AfCFTA can make $450 billion income gain – Osinbajo
Nigeria’s Vice-President, Prof. Yemi Osinbajo, says that there is a potential for about $450 billion income gain through the African Continental Free Trade Area (AfCFTA).
Prof. Osinbajo stated this on Wednesday in a message delivered at the closing of the 2021 Conference of African Insurance Practitioners themed, “Rebuilding Africa’s Economy: An Insurance Perspective.”
Osinbajo said that the free trade agreement presents a major opportunity for African countries.
“By some estimates, if we get it right, we can bring several millions out of extreme poverty and raise the incomes of 68 million others, who live on less than $5.50 per day.
“There are potential income gains of up to $450 billion, and just cutting red tape and simplifying customs procedures alone could drive up to $250billion of that sum,” said Osinbajo.
The Vice-President said that amidst monumental challenges posed by climate change, particularly energy transition and related issues, the coming decade anchored on the African Continental Free Trade Area (AfCFTA), offers great opportunities for Africa’s socio-economic transformation.
Urging African insurance practitioners to leverage opportunities in the AfCFTA, the Vice-President said “every smart economic grouping, whether governments or businesses, must be thinking, planning and strategizing for these new times.”
He said the implication of this for insurance industry in Africa would be plenty of opportunities.
“More trade in goods will mean greater need for insurance services; brokers, in particular, should expect a boom; demand for trade facilitation services will rise, but obviously companies that already have market presence in other African countries, even if by collaboration, will benefit more than others.
“We can expect to see more well capitalized insurance providers from other African countries coming to compete in the Nigerian market. And we shouldn’t be surprised if this happens quickly.
“Services can be set up faster than manufacturing plants. Nigerian financial services companies, especially banks, are already in many African Countries- the likes of Zenith, Access and UBA.
“How about Insurance companies? We should now be looking at developing homegrown international African insurance conglomerates. The time is now,” the Vice-President emphasized.
On the issue of climate change, Prof. Osinbajo probed, “how is the African insurance industry preparing for the interesting days ahead?”
Referencing a Mackenzie podcast transcript, the Vice-President said, “it was quite eye opening. While there will obviously be opportunities for new insurance products and solutions, especially in the property and casualty segment of the business, insurance companies must also be prepared for the systemic nature of climate-induced damage, with the possibilities of market failures and more system-wide destabilization.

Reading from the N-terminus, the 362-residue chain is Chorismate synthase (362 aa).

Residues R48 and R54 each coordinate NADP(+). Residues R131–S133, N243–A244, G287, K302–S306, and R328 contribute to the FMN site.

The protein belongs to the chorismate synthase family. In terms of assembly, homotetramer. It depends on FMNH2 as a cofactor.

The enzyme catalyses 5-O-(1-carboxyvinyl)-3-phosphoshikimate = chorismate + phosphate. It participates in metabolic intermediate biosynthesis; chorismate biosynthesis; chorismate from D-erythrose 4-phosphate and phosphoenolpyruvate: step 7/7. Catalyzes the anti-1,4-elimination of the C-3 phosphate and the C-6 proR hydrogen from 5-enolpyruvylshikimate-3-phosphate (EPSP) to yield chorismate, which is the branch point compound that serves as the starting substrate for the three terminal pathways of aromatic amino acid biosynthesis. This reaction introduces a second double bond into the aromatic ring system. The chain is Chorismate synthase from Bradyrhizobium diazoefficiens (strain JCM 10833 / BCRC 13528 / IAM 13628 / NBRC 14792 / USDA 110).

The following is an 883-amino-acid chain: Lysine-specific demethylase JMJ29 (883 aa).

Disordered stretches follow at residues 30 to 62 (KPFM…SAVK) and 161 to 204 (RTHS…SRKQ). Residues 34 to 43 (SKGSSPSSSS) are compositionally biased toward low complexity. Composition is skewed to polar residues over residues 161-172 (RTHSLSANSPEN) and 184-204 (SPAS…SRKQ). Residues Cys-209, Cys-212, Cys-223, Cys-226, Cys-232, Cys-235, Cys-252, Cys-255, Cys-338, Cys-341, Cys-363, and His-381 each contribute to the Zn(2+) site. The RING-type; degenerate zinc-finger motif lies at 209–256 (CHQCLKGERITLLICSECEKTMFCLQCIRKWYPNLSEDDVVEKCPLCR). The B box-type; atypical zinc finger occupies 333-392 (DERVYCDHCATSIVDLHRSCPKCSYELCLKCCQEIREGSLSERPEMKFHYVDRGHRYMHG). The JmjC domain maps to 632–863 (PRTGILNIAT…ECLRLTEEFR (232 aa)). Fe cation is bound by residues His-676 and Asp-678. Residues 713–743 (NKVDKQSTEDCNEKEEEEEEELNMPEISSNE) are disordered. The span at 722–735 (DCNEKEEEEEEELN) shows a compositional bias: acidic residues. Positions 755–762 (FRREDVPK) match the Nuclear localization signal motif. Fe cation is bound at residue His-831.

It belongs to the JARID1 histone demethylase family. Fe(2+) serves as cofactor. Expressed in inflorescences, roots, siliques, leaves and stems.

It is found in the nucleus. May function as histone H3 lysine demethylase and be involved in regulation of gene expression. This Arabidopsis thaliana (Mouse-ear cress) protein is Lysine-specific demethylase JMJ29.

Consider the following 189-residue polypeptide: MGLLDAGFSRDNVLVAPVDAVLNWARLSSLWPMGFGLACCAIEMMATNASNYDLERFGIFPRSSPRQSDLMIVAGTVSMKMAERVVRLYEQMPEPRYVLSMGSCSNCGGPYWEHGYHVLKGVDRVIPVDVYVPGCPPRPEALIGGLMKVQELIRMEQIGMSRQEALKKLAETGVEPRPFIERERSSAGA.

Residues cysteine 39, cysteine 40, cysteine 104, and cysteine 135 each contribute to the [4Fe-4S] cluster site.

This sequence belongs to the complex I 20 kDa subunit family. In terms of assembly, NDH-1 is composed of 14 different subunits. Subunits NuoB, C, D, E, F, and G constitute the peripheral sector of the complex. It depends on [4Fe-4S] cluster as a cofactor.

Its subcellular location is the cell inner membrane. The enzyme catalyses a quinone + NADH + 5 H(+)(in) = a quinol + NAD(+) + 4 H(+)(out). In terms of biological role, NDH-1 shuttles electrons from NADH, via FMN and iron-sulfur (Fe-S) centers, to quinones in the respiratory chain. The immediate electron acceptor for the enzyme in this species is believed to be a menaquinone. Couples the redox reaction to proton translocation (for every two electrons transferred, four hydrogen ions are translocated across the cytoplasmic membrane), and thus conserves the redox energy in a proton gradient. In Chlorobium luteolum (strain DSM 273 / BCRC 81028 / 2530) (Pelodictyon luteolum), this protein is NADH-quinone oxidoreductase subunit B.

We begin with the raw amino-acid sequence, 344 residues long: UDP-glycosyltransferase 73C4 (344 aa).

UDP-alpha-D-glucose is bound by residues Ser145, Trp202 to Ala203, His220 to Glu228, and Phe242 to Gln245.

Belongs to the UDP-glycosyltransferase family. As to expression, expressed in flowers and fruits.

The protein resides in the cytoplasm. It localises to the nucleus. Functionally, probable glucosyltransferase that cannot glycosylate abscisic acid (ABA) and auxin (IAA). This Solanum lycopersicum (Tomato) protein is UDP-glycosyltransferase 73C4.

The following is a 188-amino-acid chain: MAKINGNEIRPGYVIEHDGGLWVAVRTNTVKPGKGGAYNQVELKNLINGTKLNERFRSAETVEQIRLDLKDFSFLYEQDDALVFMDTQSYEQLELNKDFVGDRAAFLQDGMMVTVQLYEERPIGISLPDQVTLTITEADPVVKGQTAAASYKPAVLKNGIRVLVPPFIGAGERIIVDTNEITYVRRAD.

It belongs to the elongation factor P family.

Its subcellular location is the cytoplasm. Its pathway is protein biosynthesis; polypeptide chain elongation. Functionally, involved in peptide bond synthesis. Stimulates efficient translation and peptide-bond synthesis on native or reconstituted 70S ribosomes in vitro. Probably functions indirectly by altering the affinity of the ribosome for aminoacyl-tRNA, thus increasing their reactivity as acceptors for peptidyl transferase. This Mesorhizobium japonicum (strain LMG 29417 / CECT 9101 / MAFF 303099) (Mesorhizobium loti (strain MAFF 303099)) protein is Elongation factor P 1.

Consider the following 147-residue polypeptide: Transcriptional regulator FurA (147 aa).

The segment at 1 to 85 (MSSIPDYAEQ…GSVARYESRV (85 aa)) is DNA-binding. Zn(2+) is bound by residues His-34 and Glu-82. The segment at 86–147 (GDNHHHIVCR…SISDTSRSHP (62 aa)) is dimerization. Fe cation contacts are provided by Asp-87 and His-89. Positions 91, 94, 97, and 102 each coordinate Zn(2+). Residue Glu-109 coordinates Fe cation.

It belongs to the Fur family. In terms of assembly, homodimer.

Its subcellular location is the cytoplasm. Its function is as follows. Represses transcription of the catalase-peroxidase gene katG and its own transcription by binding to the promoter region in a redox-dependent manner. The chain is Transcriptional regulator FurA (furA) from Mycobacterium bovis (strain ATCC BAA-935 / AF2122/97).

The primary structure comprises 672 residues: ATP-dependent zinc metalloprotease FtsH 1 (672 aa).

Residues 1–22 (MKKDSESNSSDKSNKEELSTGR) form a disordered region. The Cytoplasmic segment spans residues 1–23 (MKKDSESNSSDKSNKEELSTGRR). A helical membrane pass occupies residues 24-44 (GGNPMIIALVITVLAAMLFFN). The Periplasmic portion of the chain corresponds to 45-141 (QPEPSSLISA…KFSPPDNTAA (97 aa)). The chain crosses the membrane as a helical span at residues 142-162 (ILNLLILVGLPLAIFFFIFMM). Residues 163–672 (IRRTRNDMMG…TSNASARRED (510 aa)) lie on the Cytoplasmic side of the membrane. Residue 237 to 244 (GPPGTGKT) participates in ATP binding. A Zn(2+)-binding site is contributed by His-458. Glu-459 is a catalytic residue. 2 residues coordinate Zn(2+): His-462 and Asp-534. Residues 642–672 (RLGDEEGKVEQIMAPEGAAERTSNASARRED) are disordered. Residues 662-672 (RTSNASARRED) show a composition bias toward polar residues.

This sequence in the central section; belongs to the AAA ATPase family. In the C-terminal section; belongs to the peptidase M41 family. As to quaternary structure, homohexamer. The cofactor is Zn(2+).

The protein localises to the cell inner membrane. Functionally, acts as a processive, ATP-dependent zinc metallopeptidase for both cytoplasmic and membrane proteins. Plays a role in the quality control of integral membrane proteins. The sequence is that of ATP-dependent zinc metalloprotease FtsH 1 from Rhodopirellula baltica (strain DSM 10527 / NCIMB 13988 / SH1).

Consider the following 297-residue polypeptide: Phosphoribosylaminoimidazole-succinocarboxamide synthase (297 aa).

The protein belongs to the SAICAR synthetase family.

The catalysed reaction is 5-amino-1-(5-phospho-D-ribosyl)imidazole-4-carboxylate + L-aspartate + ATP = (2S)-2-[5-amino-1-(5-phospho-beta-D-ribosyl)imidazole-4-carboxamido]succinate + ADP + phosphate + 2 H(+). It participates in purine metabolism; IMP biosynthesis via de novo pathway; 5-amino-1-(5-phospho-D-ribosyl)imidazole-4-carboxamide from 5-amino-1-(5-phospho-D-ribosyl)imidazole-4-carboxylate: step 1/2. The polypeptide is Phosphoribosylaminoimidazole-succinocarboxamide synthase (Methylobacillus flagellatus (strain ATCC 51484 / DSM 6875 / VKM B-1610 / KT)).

“Here in Nigeria, the growing intensity of flooding and damage to vast agricultural acreages might have a knock-on effect on other areas of the economy. Further slumps in the economy is bad for everyone, even insurers.
“For Africa, there is perhaps a more significant challenge. In the past two years, the wealthier countries, after building their own economies on fossil fuels, are now banning or restricting public investments in fossil fuels, including gas. Seven European countries, including France, Germany, and the United Kingdom, announced that they would halt public funding for certain fossil fuel projects abroad.
“Also, the World Bank and other multilateral development banks are being urged by some shareholders to do the same. The African Development Bank, for instance, is increasingly unable to support large natural gas projects. Already, some OECD based insurance companies are already committing to reducing their commitments to carbon intensive industries by 2030.”
Explaining the implication of the trend on Africa’s growing oil and gas markets, Prof. Osinbajo added,
“I think African insurance companies must now speak and act differently.
“You must be at the forefront of the campaign for a just and equitable transition to a low carbon future. This means that we cannot accept a defunding of gas projects when gas is an important transition fuel for us. Not just to get our people from the environmentally damaging firewood to cooking gas, and also autogas for our auto vehicles, but to also provide much needed power for industries and domestic use.
“Africa’s economic future might really be at risk if we do not find our voices and, in unison, insist that the necessary speed to zero emissions must not mean disaster for our African economies.”
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